Los Angeles Dodgers: Can Carl Crawford Ever Be the Player He Once Was in Tampa?

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Los Angeles Dodgers: Can Carl Crawford Ever Be the Player He Once Was in Tampa?
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The potential mega deal between the Boston Red Sox and Los Angeles Dodgers is nearly complete, as the Red Sox are awaiting approval from Josh Beckett and Carl Crawford—both of whom have no-trade clauses—tweets Jon Heyman of CBSsports.

Bud Selig must also approve the deal.

The blockbuster between the two teams would have Boston sending Beckett, Crawford, Nick Punto and Adrian Gonzalez to Los Angeles in exchange for James Loney, Rubby De La Rosa, Allen Webster, Jerry Sands and Ivan De Jesus, Jr. (h/t Gordon Edes, ESPN).

While the deal has been agreed upon, there's no guarantees that it will go down at this point. Crawford contains full no-trade protection from three teams, and the Dodgers just so happen to be one of them. Heyman tweeted earlier that:

If Crawford had yet to be asked at that point (9:53 p.m., ET on August 24), then it's likely that a deal could not officially go through until some time Saturday morning.

Regardless, Crawford represents a risky pickup for Los Angeles. He is by no means the centerpiece of this deal—that title goes to Gonzalez—but the fact that the Dodgers will be paying the remainder of his monstrosity of a contract signifies that they are committed to whichever Crawford they are receiving.

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Crawford went under the knife for Tommy John surgery very recently, so he'll be out of commission until at least next spring. While he played in just 31 games this season, he showed significant improvement from last season's horrible line of .255/.289/.405.

This season, he put together a semi-respectable line of .282/.306/.471 with three home runs and 19 RBI.

Even projected over a full season, those numbers are a far cry from Crawford's heyday. From 2002 to 2010 as a member of the Tampa Bay Rays, Crawford compiled a line of .296/.337/.444 with 118 home runs, 114 triples, 667 RBI and a whopping 432 stolen bases.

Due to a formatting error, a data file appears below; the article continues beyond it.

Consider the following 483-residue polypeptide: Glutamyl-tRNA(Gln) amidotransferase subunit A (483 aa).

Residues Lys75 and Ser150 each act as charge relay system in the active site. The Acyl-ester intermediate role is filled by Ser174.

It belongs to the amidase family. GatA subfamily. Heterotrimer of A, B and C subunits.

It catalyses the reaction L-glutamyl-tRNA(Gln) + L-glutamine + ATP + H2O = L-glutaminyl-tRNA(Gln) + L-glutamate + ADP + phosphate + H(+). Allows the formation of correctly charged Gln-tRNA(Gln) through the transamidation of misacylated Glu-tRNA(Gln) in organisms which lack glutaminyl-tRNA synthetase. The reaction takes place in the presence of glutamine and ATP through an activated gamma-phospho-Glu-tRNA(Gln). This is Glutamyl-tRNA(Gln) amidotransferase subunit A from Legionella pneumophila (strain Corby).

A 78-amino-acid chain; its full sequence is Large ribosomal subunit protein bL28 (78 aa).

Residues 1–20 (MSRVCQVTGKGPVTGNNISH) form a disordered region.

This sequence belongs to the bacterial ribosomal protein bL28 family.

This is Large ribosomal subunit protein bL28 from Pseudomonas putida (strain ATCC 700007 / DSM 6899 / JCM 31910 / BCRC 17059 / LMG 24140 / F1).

His short tenure in Boston shows that he may be on the decline. We all know that speed is the first thing to go as a player ages, but at age 31, Crawford is not exactly an aged veteran. While he has been in the league since 2002, 31 years old is still relatively young for a player to begin deteriorating.

Maybe the warmer Los Angeles weather will be enough to help Crawford stay healthy, or maybe the change of scenery to the National League West will help to trigger a more productive season. Whatever the case may be, the Dodgers would be taking an extreme risk in bringing him on board.

The new ownership group headlined by Magic Johnson is clearly determined to put a winning product on the field. Hanley Ramirez, Shane Victorino and Brandon League all represented significant acquisitions this past July.

This new deal blows all three of those acquisitions out of the water.

Even if Crawford doesn't pan out, the Dodgers will likely make out extremely well on this deal. With a healthy Crawford, however unlikely it may be, the Dodgers could very well establish themselves as the premier team in the National League for at least the next five seasons.

Before we jump the gun, though, let's see how well he recovers from the Tommy John surgery.

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